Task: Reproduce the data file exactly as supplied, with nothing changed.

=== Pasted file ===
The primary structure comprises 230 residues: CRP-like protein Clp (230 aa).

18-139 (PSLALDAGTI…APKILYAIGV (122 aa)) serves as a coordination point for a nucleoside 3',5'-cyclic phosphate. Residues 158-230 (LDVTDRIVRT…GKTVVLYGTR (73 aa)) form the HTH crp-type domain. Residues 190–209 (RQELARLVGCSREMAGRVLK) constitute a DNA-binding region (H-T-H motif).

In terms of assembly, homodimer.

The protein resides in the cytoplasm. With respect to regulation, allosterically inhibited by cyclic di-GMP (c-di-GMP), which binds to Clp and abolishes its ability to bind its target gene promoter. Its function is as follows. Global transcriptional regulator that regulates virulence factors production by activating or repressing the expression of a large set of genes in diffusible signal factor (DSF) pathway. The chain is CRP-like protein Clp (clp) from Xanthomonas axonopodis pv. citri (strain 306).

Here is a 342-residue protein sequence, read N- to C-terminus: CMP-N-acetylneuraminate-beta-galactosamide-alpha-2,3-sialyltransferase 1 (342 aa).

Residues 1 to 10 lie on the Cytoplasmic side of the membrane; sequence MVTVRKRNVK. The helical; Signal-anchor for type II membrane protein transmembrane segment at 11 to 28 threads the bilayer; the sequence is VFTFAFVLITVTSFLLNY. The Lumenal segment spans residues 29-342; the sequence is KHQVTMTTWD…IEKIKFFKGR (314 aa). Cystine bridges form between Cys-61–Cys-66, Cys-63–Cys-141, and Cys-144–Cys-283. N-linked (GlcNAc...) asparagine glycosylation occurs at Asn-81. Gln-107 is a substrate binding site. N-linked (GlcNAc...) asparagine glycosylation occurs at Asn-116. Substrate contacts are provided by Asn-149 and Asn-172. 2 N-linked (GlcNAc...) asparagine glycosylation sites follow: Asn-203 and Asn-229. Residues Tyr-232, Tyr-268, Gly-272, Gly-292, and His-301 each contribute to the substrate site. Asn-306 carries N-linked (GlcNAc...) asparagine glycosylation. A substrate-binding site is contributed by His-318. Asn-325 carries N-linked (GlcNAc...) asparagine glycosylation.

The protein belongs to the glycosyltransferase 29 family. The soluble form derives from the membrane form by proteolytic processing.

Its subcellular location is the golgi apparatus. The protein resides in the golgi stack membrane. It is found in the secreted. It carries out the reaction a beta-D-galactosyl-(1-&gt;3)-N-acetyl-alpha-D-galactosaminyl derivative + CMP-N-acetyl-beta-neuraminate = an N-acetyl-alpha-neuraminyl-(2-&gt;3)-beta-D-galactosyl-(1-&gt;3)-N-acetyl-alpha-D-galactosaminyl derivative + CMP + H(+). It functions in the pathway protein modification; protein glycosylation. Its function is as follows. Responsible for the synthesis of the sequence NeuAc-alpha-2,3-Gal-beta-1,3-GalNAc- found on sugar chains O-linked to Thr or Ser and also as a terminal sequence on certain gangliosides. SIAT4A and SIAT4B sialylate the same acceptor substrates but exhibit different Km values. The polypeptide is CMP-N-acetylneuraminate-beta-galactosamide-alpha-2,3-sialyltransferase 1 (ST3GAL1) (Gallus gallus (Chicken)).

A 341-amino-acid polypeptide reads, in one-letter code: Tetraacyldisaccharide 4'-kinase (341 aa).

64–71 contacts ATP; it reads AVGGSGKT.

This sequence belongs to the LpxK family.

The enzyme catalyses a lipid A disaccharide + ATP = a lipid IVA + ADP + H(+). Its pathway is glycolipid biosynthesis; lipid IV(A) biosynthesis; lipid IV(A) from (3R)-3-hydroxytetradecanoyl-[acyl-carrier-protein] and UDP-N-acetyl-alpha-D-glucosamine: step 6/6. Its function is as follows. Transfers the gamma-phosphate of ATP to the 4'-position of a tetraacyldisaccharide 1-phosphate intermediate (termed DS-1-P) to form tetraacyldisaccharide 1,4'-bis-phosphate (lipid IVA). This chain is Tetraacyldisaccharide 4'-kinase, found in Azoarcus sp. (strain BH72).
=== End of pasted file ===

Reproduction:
The primary structure comprises 230 residues: CRP-like protein Clp (230 aa).

18-139 (PSLALDAGTI…APKILYAIGV (122 aa)) serves as a coordination point for a nucleoside 3',5'-cyclic phosphate. Residues 158-230 (LDVTDRIVRT…GKTVVLYGTR (73 aa)) form the HTH crp-type domain. Residues 190–209 (RQELARLVGCSREMAGRVLK) constitute a DNA-binding region (H-T-H motif).

In terms of assembly, homodimer.

The protein resides in the cytoplasm. With respect to regulation, allosterically inhibited by cyclic di-GMP (c-di-GMP), which binds to Clp and abolishes its ability to bind its target gene promoter. Its function is as follows. Global transcriptional regulator that regulates virulence factors production by activating or repressing the expression of a large set of genes in diffusible signal factor (DSF) pathway. The chain is CRP-like protein Clp (clp) from Xanthomonas axonopodis pv. citri (strain 306).

Here is a 342-residue protein sequence, read N- to C-terminus: CMP-N-acetylneuraminate-beta-galactosamide-alpha-2,3-sialyltransferase 1 (342 aa).

Residues 1 to 10 lie on the Cytoplasmic side of the membrane; sequence MVTVRKRNVK. The helical; Signal-anchor for type II membrane protein transmembrane segment at 11 to 28 threads the bilayer; the sequence is VFTFAFVLITVTSFLLNY. The Lumenal segment spans residues 29-342; the sequence is KHQVTMTTWD…IEKIKFFKGR (314 aa). Cystine bridges form between Cys-61–Cys-66, Cys-63–Cys-141, and Cys-144–Cys-283. N-linked (GlcNAc...) asparagine glycosylation occurs at Asn-81. Gln-107 is a substrate binding site. N-linked (GlcNAc...) asparagine glycosylation occurs at Asn-116. Substrate contacts are provided by Asn-149 and Asn-172. 2 N-linked (GlcNAc...) asparagine glycosylation sites follow: Asn-203 and Asn-229. Residues Tyr-232, Tyr-268, Gly-272, Gly-292, and His-301 each contribute to the substrate site. Asn-306 carries N-linked (GlcNAc...) asparagine glycosylation. A substrate-binding site is contributed by His-318. Asn-325 carries N-linked (GlcNAc...) asparagine glycosylation.

The protein belongs to the glycosyltransferase 29 family. The soluble form derives from the membrane form by proteolytic processing.

Its subcellular location is the golgi apparatus. The protein resides in the golgi stack membrane. It is found in the secreted. It carries out the reaction a beta-D-galactosyl-(1-&gt;3)-N-acetyl-alpha-D-galactosaminyl derivative + CMP-N-acetyl-beta-neuraminate = an N-acetyl-alpha-neuraminyl-(2-&gt;3)-beta-D-galactosyl-(1-&gt;3)-N-acetyl-alpha-D-galactosaminyl derivative + CMP + H(+). It functions in the pathway protein modification; protein glycosylation. Its function is as follows. Responsible for the synthesis of the sequence NeuAc-alpha-2,3-Gal-beta-1,3-GalNAc- found on sugar chains O-linked to Thr or Ser and also as a terminal sequence on certain gangliosides. SIAT4A and SIAT4B sialylate the same acceptor substrates but exhibit different Km values. The polypeptide is CMP-N-acetylneuraminate-beta-galactosamide-alpha-2,3-sialyltransferase 1 (ST3GAL1) (Gallus gallus (Chicken)).

A 341-amino-acid polypeptide reads, in one-letter code: Tetraacyldisaccharide 4'-kinase (341 aa).

64–71 contacts ATP; it reads AVGGSGKT.

This sequence belongs to the LpxK family.

The enzyme catalyses a lipid A disaccharide + ATP = a lipid IVA + ADP + H(+). Its pathway is glycolipid biosynthesis; lipid IV(A) biosynthesis; lipid IV(A) from (3R)-3-hydroxytetradecanoyl-[acyl-carrier-protein] and UDP-N-acetyl-alpha-D-glucosamine: step 6/6. Its function is as follows. Transfers the gamma-phosphate of ATP to the 4'-position of a tetraacyldisaccharide 1-phosphate intermediate (termed DS-1-P) to form tetraacyldisaccharide 1,4'-bis-phosphate (lipid IVA). This chain is Tetraacyldisaccharide 4'-kinase, found in Azoarcus sp. (strain BH72).